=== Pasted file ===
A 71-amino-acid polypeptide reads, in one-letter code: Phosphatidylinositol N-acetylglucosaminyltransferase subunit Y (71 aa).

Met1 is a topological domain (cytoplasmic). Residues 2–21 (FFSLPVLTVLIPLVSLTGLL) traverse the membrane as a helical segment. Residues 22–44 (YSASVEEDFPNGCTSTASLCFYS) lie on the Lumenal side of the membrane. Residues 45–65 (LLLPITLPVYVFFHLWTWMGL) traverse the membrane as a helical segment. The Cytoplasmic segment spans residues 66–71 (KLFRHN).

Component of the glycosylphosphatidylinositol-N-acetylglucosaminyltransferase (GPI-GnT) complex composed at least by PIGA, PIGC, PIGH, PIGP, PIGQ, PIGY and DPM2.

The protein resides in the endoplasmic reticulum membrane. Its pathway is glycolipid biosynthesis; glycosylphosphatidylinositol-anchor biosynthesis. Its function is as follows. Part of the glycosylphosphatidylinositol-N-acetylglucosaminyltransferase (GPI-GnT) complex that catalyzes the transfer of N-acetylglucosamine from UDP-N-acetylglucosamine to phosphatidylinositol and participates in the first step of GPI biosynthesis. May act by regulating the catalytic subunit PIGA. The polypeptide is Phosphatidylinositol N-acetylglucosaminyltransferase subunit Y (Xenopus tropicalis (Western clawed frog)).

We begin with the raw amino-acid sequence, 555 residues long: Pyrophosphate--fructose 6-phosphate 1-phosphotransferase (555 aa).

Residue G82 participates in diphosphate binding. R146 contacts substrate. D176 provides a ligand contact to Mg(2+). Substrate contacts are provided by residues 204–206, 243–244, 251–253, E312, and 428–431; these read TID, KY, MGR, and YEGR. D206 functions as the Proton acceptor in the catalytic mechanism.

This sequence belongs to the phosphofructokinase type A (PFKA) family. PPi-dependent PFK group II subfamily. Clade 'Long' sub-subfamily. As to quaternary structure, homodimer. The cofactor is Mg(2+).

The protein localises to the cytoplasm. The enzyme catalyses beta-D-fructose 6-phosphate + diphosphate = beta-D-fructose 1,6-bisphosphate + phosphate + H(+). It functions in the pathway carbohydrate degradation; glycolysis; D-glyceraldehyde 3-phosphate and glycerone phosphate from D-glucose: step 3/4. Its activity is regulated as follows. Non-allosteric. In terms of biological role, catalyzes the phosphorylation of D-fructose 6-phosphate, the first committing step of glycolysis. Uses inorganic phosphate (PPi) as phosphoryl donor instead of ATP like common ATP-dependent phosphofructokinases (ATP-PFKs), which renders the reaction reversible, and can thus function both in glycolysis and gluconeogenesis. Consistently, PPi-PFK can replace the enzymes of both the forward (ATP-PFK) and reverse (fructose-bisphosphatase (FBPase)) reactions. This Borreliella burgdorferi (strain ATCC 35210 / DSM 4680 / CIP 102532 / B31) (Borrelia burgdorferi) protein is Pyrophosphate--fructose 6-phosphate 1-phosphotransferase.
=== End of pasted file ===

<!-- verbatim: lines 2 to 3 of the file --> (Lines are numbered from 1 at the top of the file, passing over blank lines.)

Met1 is a topological domain (cytoplasmic). Residues 2–21 (FFSLPVLTVLIPLVSLTGLL) traverse the membrane as a helical segment. Residues 22–44 (YSASVEEDFPNGCTSTASLCFYS) lie on the Lumenal side of the membrane. Residues 45–65 (LLLPITLPVYVFFHLWTWMGL) traverse the membrane as a helical segment. The Cytoplasmic segment spans residues 66–71 (KLFRHN).

Component of the glycosylphosphatidylinositol-N-acetylglucosaminyltransferase (GPI-GnT) complex composed at least by PIGA, PIGC, PIGH, PIGP, PIGQ, PIGY and DPM2.